Community Growth Open House: What We Heard

Thank you to everyone who stopped by at the Community Growth Open House on September 14! At the event, we showcased the work of 4 former and current Hanover High School students who participated in the PhotoVoice project. Click here to learn more about the project and see the exhibition.

Attendees browsed through 3 stations that asked for feedback on Transportation, Housing, and Economic Development.

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On Transportation, we asked folks to identify on a map dangerous places in town (red dot) and places where there are opportunities for improvement (green dot). Unsurprisingly, the main concern was the safety of pedestrians and bicyclists. Many comments indicated that the addition of sidewalks throughout town would improve safety for road users of all modes, abilities, and ages, as well as enhance connectivity between residential neighborhoods, schools, and parks.

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On Housing, we presented a series of scenarios on housing preferences and asked participants whether Hanover’s existing housing stock would be able to meet current and future demand. About 60% agree that seniors living alone could find smaller housing units in Hanover within easy access to nearby amenities. However, many think that empty-nesters in Hanover would be challenged to downsize from their larger single family homes and still be able to stay in town.

The feedback showed that the town’s perceived housing stock is very much geared towards young families: everyone agreed that this type of household, with or without children, would easily find a starter home in Hanover. In contrast, the overwhelming majority of participants think that single parents and millennials would not be able to find housing in Hanover that fits their preferences and needs.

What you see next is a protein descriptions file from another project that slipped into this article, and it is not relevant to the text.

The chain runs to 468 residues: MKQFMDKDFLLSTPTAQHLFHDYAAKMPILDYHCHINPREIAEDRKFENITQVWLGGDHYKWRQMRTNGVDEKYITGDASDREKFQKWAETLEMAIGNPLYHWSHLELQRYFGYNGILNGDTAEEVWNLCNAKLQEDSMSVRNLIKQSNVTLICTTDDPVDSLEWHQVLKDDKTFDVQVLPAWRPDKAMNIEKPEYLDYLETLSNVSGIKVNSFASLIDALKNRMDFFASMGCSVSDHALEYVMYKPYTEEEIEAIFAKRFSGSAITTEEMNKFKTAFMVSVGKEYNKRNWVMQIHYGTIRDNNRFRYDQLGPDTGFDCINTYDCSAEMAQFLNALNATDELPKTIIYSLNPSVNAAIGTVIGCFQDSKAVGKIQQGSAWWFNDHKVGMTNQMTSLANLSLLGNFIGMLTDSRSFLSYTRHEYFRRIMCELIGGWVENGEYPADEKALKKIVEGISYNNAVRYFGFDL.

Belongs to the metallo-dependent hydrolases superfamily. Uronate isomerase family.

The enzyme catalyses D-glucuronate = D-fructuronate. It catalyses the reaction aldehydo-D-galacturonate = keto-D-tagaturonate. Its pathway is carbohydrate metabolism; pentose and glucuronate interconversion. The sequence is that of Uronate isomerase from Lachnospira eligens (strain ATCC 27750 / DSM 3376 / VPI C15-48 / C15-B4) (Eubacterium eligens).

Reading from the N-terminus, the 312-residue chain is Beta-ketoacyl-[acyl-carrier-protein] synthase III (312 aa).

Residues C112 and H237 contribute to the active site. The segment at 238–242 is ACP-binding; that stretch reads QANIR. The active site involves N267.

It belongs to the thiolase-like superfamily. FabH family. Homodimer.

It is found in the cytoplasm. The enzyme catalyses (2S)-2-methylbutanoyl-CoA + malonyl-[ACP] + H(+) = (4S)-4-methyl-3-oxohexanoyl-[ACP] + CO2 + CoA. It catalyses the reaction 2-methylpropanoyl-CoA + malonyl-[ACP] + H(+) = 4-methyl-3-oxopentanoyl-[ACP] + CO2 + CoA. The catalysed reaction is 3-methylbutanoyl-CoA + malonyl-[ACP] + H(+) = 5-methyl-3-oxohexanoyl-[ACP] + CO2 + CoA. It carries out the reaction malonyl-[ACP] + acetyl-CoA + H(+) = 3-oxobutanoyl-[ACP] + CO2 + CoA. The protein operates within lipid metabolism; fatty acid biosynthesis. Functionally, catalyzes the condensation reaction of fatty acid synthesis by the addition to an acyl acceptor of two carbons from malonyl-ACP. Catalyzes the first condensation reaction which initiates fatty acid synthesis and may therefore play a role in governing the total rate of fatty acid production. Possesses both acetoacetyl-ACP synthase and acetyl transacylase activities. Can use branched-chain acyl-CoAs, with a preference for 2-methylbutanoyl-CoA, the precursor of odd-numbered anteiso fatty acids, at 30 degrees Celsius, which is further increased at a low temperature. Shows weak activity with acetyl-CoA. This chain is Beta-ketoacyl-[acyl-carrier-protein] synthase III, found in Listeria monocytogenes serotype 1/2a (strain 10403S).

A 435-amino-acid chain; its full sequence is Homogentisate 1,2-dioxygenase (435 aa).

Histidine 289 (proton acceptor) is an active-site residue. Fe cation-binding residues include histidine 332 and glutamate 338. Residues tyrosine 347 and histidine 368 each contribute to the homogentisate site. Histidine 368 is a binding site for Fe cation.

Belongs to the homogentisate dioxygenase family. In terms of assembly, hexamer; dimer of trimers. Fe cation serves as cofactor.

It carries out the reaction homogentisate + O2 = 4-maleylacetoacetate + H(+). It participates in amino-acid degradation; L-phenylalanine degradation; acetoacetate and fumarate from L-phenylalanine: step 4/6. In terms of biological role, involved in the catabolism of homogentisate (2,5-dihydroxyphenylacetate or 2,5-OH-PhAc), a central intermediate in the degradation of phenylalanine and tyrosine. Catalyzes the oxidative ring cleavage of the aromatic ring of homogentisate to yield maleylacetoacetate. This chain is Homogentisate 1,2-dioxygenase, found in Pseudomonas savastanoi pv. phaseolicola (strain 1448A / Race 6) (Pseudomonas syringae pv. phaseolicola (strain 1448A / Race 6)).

The large majority of housing stock in Hanover consists of single family units. When asked what type of housing is most needed in Hanover, none of the participants think that the town needs more single family homes. According to them, the type of housing units that are most needed are smaller single family alternatives, such as town or row houses. Participants also think that local housing inventory can be further diversified to include more condos, apartments, and senior housing.

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Overall, a desire to diversify the town’s housing stock was observed in these responses. Some feel that barriers to housing diversity in Hanover include high cost of land and zoning limitations.

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Finally, on Economic Development, we showed how the Town of Hanover generally spends its tax dollars in comparison with its neighbors and towns of similar valuation. We asked participants to tell us how they would spend their taxes differently using $100 worth in poker chips.

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Feedback showed that participants would like to see spending increase significantly on culture & recreation, human services, and public works. In contrast, participants would like to see most reduction in spending on fixed costs and public safety (including police and fire).

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To finish up, we asked participants the simple question of what types of businesses would they like to see more or less of in Hanover. Several would like to see fewer auto dealerships, big-box stores, and fast food restaurants. Many agree that more small retail, neighborhood restaurants and coffee shops are needed in town.

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Missed the open house? Leave your comments below or email Christine Madore, Hanover 300 Project Manager, at cmadore@mapc.org.

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